It didn’t get any more cliché. All I needed was a southern drawl, a mediocre singing voice (check) and a burning desire to “make it in the big city.” I could have been a “Lifetime Original Movie”… Although, on second thought, I probably wasn’t spending nearly enough time staring tragically out of a stormy window while the rain’s shadow traced a single, solitary tear down my moonlit cheek. Se la vie.

I had applied to college in Hawaii on a lark; throwing it into the mix of more “sensible” schools at the last minute. After applying, however, I found all of my hopes riding on this one option. It was my chance at freedom, at adventure! It was also the only place where no one had any idea who I was and therefore no preconceived opinions of who I should be.

I was unceremoniously rejected. I accepted this defeat with my characteristic blend of optimism and humility. I believe my prayers during this time went something like, Ok God, I accept that I’m not meant to go anywhere or do anything with my life … if that’s really what you want. I’ll just stay here in this nowhere town and spend my college years living with my parents and showing up for my classes at the local college only when I’m not too hung over from drinking away the pain. It’s ok. I obviously wasn’t meant for more. I get it. I’ll just hang here until I get pregnant out of boredom, or whatever. Then I’ll just work at the gas station until I die alone in a pile of my own despair and broken dreams. If that’s what you want. You’re God… so your will be done… or whatever.

These prayers usually took place while I lay draped dramatically across my bed, contemplating my untimely demise in a frozen wasteland of desolation and unfulfilled potential.

After a couple weeks of drenching God (and everyone else within a 300 foot radius) in my melodrama, an envelope arrived. I had been rewarded a small art scholarship and my denial had been overturned.

Thinking back on it, I still couldn’t believe this incredibly fortunate turn of events. What was the lesson there? If at first you don’t succeed, give in to despair and accept that your life is ruined forever so God will grow tired of listening to you moan and either help you out or kill you off, just to shut you up. I supposed I got the better end of that deal.

I remembered how my blood felt like Tabasco, burning through my exhilarated veins as my ride ventured up and out of the dark, concrete maze and plunged boldly into the brilliant, everlasting, summer sun. Plants and trees, straight out of Jurassic Park, lined the windy road on both sides. Palm trees, heavy with woody coconuts, swayed overhead. The landscape exploded with voluptuous, blindingly green overgrowth. It was like I’d never seen the color before. Its intensity hurt my untested eyes.

Montana usually had more of a “paper bag” countryside. There the greenery rarely had enough time to develop, let alone thrive. Winters were cold and desolate, sometimes dropping down to 30 degrees below zero on a particularly arctic day. Snow fell in abundance, but even in winter, temperatures fluctuated so sporadically that it didn’t always stick around. The white disintegrated into a bleak and defeated mud-scape, overshadowed by the gray winter sky. Snow storms often appeared well into the spring, giving new growth the first test of its budding young life.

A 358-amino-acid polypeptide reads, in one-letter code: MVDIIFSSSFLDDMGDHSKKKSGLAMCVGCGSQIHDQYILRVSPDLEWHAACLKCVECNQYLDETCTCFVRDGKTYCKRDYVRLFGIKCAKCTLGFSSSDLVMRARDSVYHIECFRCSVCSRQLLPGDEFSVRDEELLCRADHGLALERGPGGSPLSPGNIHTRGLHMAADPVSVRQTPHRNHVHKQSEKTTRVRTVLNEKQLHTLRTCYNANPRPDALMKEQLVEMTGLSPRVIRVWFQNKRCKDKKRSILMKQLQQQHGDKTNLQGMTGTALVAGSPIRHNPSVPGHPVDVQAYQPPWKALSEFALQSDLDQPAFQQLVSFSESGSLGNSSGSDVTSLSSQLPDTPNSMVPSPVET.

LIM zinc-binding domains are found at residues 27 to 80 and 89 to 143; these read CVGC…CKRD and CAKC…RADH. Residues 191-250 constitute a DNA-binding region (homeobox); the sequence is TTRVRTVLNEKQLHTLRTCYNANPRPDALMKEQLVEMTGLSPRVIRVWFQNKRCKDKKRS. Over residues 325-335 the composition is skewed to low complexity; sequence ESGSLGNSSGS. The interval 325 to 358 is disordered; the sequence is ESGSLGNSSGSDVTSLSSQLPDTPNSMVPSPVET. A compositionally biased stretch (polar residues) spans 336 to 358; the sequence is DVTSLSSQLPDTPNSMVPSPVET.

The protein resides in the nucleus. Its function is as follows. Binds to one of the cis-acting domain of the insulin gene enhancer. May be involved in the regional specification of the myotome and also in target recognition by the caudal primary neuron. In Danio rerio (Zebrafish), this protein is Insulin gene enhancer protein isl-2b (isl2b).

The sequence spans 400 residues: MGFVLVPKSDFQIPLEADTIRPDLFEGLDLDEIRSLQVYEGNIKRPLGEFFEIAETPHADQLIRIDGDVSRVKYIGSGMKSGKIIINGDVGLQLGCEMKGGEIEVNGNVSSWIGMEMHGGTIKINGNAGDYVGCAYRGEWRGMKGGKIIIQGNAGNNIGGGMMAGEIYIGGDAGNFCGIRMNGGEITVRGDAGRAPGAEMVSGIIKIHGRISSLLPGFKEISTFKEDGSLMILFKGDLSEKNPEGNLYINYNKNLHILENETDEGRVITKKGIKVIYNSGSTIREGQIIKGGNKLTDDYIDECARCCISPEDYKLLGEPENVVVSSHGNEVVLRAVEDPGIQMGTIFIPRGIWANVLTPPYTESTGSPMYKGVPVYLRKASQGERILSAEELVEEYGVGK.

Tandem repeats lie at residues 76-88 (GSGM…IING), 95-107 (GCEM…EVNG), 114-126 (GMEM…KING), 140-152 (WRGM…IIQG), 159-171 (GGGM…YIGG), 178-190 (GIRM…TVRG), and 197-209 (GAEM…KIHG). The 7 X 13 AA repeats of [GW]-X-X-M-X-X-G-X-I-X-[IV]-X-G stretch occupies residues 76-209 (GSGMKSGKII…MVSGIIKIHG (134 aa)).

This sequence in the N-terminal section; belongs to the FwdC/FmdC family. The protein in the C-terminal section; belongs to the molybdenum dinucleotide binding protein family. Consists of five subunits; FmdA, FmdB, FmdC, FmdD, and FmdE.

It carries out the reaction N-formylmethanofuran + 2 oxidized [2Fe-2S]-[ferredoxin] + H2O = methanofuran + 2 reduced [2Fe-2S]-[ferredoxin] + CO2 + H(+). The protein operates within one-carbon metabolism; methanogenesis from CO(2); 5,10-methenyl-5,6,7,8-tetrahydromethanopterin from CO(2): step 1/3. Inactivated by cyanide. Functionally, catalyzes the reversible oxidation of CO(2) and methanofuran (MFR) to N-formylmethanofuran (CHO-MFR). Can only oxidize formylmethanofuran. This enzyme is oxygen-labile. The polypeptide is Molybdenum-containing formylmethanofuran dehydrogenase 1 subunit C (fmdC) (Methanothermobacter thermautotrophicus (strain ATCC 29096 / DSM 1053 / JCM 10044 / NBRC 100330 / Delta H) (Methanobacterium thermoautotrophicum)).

When it did show up, spring in western Montana was short and vibrant. It was the most beautiful three weeks though, as plants and flowers peeked timidly out of hiding. But then summer set in like a menopausal hot flash, intense and unbearable. An untended plant was lucky to make it out of July alive. The ones that did were nothing like the blushing buds of spring. These were callused, like raspy-voiced, old barmaids, having long ago forsaken any vestige of youth or vitality.

The subsequent browning of the earth set the stage for a short and vibrant fall before winter started up again. Thank God for the evergreens! At least they guaranteed us some color … the ones that didn’t get incinerated in our traditional midsummer wildfires, that is. It was like the entire state was on a cyclical year-long bender; all binged out on temperatures it couldn’t quite stomach. It hadn’t learned to pace its self yet.

Hawaii was everything Montana was not. It was warm and lush, bright and vibrant. Unlike Montana it was bursting with diverse people and cultural traditions from around the world. I had always nursed a curiosity of far flung places and here I could satisfy this curiosity infinitely. Hawaii was my heaven. What’s more, no one knew me in Hawaii. Here I could be or do anything I wanted. An opportunity I took full advantage of, I thought as the “Welcome to Montana” sign disappeared in the rear view mirror.

This is the latest installment in my story. If you haven’t yet read the previous entries, click here to start at the beginning. Then continue to read each post in numerical order.